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82
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Articles:
33
Recipes:
5
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73
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Better Homes & Gardens October 1938 Magazine Article: Tattle Tales

Page: 3

Article

Tattle Tales

WHEN Ray Giles set out to write a book on sleep [Sleep! for Greater Power and Achievement, Bobbs-Merrill, $1.75], he thought it would be difficult to throw 50,000 words together, so little had been done previously in gathering the facts about life's third most interesting subject (1. Food; 2. Love).

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Better Homes & Gardens October 1938 Magazine Article: Like a friendly handclasp

Page: 7

Article

Like a friendly handclasp

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Better Homes & Gardens October 1938 Magazine Article: THE DIARY of a Plain Dirt Gardener

Pages: 8, 83, 84

Article

THE DIARY of a Plain Dirt Gardener

This bright late afternoon, out in overalls, I had my notebook along and gave myself a lesson in what the la-de-da gardeners call antirrhinums, but which in plain-dirt-gardener language are known as snapdragons. Mine right now are in fine bloom.

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Better Homes & Gardens October 1938 Magazine Article: It's News to Me!

Page: 10

Article

It's News to Me!

Now hybrid flowering crabs, white in spring with bloom, give highly edible autumn fruit for the jelly shelf! University of South Dakota's Dr. N. E. Hansen has crossed the hardiest Siberian crab apples with our own types, explains Alfred Hottes. One is the Dolga Crab. [5 to 6 foot, $2.50, Harlan P. Kelsey, Inc., East Boxford, Mass.]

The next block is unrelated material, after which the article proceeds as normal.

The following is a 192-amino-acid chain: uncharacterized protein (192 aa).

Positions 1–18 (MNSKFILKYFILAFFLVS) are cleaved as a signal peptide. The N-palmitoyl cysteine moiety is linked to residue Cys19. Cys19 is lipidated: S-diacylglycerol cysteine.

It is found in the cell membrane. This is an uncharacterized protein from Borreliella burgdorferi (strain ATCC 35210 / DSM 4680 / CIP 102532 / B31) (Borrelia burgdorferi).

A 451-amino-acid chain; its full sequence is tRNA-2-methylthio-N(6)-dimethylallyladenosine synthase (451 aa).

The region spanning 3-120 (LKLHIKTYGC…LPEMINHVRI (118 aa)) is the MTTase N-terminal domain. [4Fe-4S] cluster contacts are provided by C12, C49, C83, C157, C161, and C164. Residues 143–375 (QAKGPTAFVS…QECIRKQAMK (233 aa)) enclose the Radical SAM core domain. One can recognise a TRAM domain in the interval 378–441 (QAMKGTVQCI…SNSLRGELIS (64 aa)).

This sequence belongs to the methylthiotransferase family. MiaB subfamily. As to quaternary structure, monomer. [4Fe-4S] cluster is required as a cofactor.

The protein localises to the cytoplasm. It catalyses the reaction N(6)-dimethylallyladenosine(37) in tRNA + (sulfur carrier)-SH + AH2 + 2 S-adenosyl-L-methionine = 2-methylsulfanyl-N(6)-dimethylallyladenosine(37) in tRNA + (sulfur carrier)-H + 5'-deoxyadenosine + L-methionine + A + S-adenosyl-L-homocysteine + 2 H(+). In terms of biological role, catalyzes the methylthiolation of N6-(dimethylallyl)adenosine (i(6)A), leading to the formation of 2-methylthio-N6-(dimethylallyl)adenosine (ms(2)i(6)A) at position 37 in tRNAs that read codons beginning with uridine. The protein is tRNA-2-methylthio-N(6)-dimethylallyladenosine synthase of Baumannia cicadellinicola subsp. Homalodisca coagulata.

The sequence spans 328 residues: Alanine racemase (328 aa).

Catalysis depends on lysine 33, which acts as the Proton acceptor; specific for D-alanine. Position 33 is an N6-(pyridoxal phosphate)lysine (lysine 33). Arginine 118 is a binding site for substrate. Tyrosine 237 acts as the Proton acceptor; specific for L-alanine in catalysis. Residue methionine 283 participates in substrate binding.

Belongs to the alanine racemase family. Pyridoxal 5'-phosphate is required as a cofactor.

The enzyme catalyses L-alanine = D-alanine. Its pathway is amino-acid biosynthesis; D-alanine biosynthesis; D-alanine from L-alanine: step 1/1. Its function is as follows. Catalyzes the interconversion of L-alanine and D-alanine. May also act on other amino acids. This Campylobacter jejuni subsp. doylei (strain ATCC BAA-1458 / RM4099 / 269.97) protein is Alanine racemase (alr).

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Better Homes & Gardens October 1938 Magazine Article: Profit in Your Possessions

Pages: 13, 71, 72

Article

Profit in Your Possessions

MOST PEOPLE, particularly young people just starting out in married life, need to work out for themselves a well-defined philosophy with respect to possessions.

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Better Homes & Gardens October 1938 Magazine Article: Truly Yours

Pages: 14, 15

Article

Truly Yours

THERE'S something about a smartly designed monogram that gives a lift to whatever it's on. Perhaps it's that "all our own" look that magically makes the simplest things elegant, the fine pieces positively luxurious. Anyway, it's good news that monograms are just as popular as ever and are turning up all over the country in a host of clever new styles.